3 takeaways from the Bruins’ shootout loss to the Kings
Boston took a 2-0 lead in the second period but failed to build on that lead in the third, losing its second game at TD Garden all season.
Frustration plagued the Boston Bruins as they dropped their second home shootout contest in the last two weeks.
A productive second period saw Jim Montgomery’s squad jump out to a 2-0 lead, only to see that slowly dissipate in the third period.
Taylor Hall started the scoring with a snipe on a delayed penalty midway through the second period. Hall’s wicked wrister flew past the short side of Phoenix Copley for his 12th tally of the year.
Brad Marchand found his own top corner just two minutes later, this time on the man advantage. With all the time in the world, Marchand picked the far side to double Boston’s lead over the Kings.
“I liked how aggressive our defensemen were holding the offensive zone on walls,” Montgomery said. “I liked how we wore out the back of the net, I Iiked how we got to the front of the net.”
Linus Ullmark’s shutout bid ended at 8:29 of the third period. Adrian Kempe put home the doorstep rebound to give Los Angeles a fighting chance in the second half of the final frame.
The Bruins found themselves in late penalty trouble after successive minors from Connor Clifton and Brandon Carlo. Kempe once again made the Bruins pay after tying things up at 2-2 on a lengthy 5-on-3 advantage.
Montgomery’s club failed to convert on a late third-period power play opportunity that carried over to overtime.
“Our play was sloppy, our passing was sloppy,” the first-year Bruins’ head coach said. “On the 4-on-3, we should gain the blue line pretty easy, and we weren’t.”
Fresh off a multi-year contract extension, Trevor Moore clinched the Kings’ 3-2 victory in the seventh round of the shootout.
Here’s what we learned after the Bruins lost their second game of the season on TD Garden ice.
The Bruins squandered their late-game power play opportunities.
In a penalty-filled affair, the Bruins’ power play let them down when it mattered most.
Los Angeles’ successful 5-on-3 conversion late in the third forced Boston to convert on their following power play opportunity after Drew Doughty cross-checked Marchand.
The Bruins were in a prime spot to reclaim the lead they possessed for so long in the second and third periods. They had a chance to end things in the closing seconds of regulation on a 5-on-4 attempt that eventually converted into a 4-on-3 opportunity to start overtime.
The Bruins remained static with the man advantage, failing to generate much of anything in crunch time.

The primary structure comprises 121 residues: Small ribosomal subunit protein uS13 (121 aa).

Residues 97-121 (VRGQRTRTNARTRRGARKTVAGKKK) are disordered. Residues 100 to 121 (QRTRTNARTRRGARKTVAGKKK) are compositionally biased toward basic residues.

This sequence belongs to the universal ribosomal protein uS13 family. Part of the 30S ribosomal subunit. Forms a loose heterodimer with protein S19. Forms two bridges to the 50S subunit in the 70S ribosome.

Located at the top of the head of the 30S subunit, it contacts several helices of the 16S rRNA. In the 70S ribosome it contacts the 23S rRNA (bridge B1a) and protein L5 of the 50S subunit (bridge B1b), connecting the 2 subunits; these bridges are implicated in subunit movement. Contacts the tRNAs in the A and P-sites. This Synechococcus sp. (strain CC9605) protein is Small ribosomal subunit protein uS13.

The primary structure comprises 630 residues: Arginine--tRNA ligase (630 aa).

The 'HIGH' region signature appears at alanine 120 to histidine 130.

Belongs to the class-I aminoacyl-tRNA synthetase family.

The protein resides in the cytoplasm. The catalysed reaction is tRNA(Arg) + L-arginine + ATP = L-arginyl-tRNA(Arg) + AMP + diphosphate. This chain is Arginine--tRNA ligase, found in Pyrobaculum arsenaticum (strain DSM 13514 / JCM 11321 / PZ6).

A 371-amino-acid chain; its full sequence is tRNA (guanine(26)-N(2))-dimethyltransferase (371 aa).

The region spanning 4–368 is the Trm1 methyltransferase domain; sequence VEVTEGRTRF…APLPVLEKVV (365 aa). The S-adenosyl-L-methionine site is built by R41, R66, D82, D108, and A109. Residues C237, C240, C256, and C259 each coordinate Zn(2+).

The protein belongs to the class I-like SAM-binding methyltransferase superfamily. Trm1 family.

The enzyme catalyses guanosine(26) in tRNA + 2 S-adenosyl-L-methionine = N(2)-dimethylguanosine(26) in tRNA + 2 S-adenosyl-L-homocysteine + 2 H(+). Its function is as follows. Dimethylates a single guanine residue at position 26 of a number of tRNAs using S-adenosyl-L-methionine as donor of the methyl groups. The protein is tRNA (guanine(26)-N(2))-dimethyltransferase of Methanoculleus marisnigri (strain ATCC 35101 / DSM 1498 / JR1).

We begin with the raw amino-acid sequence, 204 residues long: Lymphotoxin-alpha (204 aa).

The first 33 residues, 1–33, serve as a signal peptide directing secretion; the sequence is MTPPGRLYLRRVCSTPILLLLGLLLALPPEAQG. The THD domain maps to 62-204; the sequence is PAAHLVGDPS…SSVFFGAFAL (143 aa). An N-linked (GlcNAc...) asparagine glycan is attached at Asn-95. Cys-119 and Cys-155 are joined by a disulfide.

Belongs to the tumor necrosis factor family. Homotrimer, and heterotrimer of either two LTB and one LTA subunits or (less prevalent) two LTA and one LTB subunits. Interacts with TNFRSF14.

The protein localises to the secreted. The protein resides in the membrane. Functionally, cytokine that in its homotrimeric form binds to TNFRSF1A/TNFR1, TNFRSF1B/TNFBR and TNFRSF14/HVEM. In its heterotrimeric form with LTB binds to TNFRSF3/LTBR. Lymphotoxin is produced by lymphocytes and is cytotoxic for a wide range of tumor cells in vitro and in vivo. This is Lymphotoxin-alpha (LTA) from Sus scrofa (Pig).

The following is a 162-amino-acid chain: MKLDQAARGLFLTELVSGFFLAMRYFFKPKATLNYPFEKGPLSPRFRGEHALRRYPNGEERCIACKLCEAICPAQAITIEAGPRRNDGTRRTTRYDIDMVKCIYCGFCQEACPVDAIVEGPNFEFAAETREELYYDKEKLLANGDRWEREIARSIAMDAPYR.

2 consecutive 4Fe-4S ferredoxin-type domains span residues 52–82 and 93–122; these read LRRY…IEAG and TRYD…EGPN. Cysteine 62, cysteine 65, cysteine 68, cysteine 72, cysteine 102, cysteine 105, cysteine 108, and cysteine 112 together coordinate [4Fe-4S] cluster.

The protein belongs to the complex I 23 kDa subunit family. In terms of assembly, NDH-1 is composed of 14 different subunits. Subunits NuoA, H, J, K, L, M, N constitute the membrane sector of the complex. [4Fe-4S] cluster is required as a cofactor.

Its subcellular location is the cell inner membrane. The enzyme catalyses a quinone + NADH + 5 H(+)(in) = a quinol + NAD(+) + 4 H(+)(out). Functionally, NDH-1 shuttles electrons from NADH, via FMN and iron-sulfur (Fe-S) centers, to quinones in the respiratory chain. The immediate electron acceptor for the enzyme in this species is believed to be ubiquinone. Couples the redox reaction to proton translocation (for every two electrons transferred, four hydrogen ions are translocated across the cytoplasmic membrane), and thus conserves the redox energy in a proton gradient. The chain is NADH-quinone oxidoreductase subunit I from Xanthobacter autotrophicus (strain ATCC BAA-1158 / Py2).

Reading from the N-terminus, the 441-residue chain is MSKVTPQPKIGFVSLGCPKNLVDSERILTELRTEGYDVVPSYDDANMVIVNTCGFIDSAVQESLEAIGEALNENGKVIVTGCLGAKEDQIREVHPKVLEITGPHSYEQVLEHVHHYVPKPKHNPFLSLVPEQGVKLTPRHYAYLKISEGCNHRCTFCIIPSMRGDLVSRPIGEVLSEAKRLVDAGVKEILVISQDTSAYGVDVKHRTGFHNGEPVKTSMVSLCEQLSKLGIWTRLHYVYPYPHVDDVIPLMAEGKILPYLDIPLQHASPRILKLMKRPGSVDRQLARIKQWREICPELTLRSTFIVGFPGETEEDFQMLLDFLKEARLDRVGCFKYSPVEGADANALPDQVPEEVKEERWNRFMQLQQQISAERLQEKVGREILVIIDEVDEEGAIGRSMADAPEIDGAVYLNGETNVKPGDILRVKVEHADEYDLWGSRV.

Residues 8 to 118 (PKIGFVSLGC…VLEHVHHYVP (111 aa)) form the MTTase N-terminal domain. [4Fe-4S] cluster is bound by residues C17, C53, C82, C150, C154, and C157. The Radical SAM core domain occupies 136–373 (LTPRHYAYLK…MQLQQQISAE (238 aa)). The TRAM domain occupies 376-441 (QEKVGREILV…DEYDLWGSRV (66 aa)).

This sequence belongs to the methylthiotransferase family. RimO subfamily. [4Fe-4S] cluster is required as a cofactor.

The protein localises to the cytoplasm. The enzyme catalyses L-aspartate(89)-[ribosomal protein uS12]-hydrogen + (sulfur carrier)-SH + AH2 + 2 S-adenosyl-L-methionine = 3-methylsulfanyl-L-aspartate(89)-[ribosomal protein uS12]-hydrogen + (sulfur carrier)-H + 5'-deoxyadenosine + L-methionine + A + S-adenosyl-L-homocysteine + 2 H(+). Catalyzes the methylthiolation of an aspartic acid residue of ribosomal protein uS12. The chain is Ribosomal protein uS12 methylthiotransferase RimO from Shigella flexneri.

“Nothing worked,” Marchand said following the loss. “We weren’t on the same page.”
A feeling of restlessness began to spread on the Boston bench after Doughty exited the penalty box. The failed conversion at such a critical juncture would ultimately come back to bite them.
“I said it to [assistant coach] Chris Kelly on the bench,” Montgomery said. “If we don’t score on the second power play that we got, we’re gonna end up in a tight ballgame.”
Marchand is searching for his next gear.
Frustration spread throughout Boston’s bench as they stood stagnant at two goals. As the Bruins’ emotional spark plug, Marchand certainly showcased his irritable side on more than one occasion.
Point production hasn’t evaded the elite winger since his return from injury. Marchand’s offensive output, as well as his ahead-of-schedule return, are all ringing positives for the 34-year-old winger and his teammates.
There is, however, still another gear.
“[Marchand] has such high expectations of himself. I mean, he’s a superstar in the league,” Montgomery said. “He’s used to being able to do what he wants when he wants to do it. It’s a learning process and a growth process for him. Having gone through two hip surgeries, we’re lucky we had him back when we did, and he’s still helping us win hockey games.”
Marchand’s frustration boiled over in the overtime frame, as his night-long bout with Phillip Danault culminated with a wrestling match at the other end of the ice.
“I have high expectations for my game,” Marchand said after snapping his four-game point skid. “It’s a process. It’s not something that’s gonna happen overnight. We’ve just gotta keep chipping away, and you know, it’s coming back. I feel more comfortable out there. I feel like my conditioning is getting back. It’s coming.”
Hall’s scoring production on the third line continued.
The Bruins had their hands full against a tight-checking Kings squad during 5-on-5 play. Of all skaters, Hall generated most of Boston’s limited quality scoring chances during the first 40 minutes.
Hall missed the net on a first-period breakaway opportunity but later opened the scoring for the Black and Gold in the following frame. Since moving to Charlie Coyle’s left on Nov. 29, the 2018 Hart Trophy winner has notched 10 points on six goals and four assists in as many games.
Hall’s early performance marked one of the few bright spots, but the Bruins left TD Garden with a bitter taste after failing to finish off the Kings.
“We’re such a deep team, and I don’t think we took advantage of that tonight,” Hall said. “For us on home ice, that needs to be a lot better.”
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